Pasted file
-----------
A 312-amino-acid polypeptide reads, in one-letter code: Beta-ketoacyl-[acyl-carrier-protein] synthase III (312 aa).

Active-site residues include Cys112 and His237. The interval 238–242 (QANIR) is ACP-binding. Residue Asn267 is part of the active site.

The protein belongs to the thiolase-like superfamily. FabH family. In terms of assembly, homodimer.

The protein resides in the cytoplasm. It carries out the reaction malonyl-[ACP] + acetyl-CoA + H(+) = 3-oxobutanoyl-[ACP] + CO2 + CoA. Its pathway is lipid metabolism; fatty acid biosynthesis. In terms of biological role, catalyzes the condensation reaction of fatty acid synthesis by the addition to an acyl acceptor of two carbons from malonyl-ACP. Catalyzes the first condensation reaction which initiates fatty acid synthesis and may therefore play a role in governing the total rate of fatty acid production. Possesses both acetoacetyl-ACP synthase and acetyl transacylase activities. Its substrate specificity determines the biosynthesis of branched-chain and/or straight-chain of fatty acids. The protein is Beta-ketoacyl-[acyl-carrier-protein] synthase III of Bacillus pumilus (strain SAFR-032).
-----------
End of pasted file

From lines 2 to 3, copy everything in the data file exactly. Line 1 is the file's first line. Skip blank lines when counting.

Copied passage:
Active-site residues include Cys112 and His237. The interval 238–242 (QANIR) is ACP-binding. Residue Asn267 is part of the active site.

The protein belongs to the thiolase-like superfamily. FabH family. In terms of assembly, homodimer.